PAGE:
Posted on October 1, 2015 in ATSC News
As we enter what promises to be a very busy fourth quarter for the ATSC, we hit the pause button to celebrate a major milestone for ATSC 3.0 – the Physical Layer transmission system is now an ATSC Candidate Standard! This is the result of literally thousands of person-hours by some of the world’s leading RF experts, designing a flexible transmission system that will be the foundation of next-generation broadcasting for decades to come. Special thanks go to the S-32 specialist group and its chairman Luke Fay of Sony, whose tireless efforts made this a reality.
More important milestones are coming – consistent with our aggressive 3.0 development schedule. In the next month or so, you can expect to see TG3 Technology Group ballots for a number of important Candidate Standards in the Management and Protocols layer. For example, ballots are coming soon for the Service Announcement, Signaling, Delivery, Synchronization and Error Protection Candidate Standard, as well as other middle-layer standards for the Link Layer Protocol, video and audio watermarking, and so on.
The Need for Speed
We’re on target to move essentially the entire suite of ATSC 3.0 standards to Candidate Standard status by year-end. I want to emphasize the need for speed. We’re not just going fast for the sake of going fast. Broadcasters, manufacturers and other stakeholders in USA, South Korea and other countries are clamoring for the completion of ATSC 3.0.
Having a Candidate Standard will give them confidence for short- and mid-term business planning and investments, while providing a critical platform for evaluating the technology under real-world conditions. As the suite of 3.0 standards moves toward Proposed Standard status in 2016, the Candidate Standard phase provides an opportunity for the industry to implement some or all of the documented aspects of the standard. That will help to assure that standard works as advertised, that professional and consumer electronics products will be interoperable and that there’s a good understanding of implementation issues.
An important piece of that process takes place this month in Shanghai when ATSC members from around the world are expected to participate in an ATSC 3.0 Physical Layer Candidate Standard “Plug Fest,” hosted by ATSC member China’s NERC-TV, itself a leading developer of enabling technologies for next-gen broadcasting. Equally promising are early experimental broadcasts and field tests of ATSC 3.0-related technologies by leading broadcasters and tech companies in the United States and Korea, as highlighted in this issue of THE STANDARD.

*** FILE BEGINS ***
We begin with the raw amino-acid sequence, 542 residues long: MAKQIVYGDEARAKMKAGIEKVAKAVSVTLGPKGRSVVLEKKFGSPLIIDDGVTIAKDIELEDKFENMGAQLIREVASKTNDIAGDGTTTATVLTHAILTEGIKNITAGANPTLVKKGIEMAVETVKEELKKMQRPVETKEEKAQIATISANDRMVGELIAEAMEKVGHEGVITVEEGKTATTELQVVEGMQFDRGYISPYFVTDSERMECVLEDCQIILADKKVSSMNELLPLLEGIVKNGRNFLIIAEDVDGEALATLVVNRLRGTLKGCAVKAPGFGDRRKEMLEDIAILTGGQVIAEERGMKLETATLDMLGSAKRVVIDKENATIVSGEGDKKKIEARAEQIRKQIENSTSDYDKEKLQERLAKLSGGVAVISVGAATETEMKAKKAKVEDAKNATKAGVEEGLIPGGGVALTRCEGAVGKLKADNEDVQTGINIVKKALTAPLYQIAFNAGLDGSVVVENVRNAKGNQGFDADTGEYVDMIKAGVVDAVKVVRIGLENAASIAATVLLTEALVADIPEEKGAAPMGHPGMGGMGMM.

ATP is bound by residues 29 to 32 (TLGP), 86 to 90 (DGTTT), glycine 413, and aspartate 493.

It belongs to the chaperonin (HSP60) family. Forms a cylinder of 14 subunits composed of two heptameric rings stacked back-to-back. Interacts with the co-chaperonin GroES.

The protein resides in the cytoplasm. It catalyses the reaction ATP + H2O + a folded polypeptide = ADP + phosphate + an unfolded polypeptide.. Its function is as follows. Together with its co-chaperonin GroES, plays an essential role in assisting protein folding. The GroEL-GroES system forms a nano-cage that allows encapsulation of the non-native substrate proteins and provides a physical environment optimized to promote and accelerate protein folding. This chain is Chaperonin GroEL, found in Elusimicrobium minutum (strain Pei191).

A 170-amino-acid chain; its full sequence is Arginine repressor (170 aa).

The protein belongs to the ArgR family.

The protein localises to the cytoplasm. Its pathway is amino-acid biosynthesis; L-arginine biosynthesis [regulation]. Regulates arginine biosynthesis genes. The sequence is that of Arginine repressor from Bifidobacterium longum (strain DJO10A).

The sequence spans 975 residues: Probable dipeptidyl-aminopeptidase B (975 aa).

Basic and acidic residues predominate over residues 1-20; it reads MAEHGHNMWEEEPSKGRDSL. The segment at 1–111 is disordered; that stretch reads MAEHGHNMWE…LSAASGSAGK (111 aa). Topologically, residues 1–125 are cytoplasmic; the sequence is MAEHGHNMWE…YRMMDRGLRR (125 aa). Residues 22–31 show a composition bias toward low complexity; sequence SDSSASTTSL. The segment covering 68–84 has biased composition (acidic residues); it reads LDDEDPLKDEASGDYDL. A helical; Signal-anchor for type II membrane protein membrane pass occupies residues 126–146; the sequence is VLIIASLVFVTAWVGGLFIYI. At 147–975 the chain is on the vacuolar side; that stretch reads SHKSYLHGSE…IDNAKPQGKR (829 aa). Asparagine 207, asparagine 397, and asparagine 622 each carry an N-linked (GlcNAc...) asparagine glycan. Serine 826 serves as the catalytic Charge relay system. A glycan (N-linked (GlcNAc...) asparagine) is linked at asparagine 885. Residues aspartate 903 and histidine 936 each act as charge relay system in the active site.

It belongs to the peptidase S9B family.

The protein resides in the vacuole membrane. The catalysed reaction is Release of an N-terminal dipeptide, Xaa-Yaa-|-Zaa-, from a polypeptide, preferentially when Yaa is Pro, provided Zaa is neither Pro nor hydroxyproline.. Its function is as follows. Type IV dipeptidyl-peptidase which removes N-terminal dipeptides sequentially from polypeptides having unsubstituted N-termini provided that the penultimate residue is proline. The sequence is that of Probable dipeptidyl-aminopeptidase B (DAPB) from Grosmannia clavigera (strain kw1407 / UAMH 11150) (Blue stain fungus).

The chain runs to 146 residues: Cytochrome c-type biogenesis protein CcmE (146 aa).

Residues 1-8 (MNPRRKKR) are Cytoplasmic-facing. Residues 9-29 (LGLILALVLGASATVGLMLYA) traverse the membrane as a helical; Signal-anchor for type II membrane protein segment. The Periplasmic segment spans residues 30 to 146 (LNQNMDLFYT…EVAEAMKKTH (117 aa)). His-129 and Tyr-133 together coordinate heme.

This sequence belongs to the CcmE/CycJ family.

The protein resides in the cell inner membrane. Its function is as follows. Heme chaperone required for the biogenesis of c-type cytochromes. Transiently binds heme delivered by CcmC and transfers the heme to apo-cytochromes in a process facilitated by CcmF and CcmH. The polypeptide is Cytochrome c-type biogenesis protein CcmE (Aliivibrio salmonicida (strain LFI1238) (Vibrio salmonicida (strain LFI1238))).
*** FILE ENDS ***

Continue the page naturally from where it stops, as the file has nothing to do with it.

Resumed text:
On the Shoulders of Giants
The new generation of technologists developing future broadcast television technologies stands on the shoulders of industry giants who laid the foundation for our work, and I wish to recognize two of them this month:
Growing Membership and Participation
Finally, I want to recognize the 22 percent growth in the ATSC’s membership ranks this year. This reflects the extremely high level of interest in ATSC 3.0 and the desire of industry participants from around the world to play a role in the development of next-gen TV standards, to participate in testing and evaluation of various aspects of the standard, and frankly to have early access to information about the future direction of the television industry.
I urge all members to take full advantage of ATSC participation. The TG3 Candidate Standard ballots coming in the months ahead represent an opportunity for members, large and small, to make their voice heard, to comment on the draft standards and to take pride in their role in defining the future of television.
Posted in ATSC News
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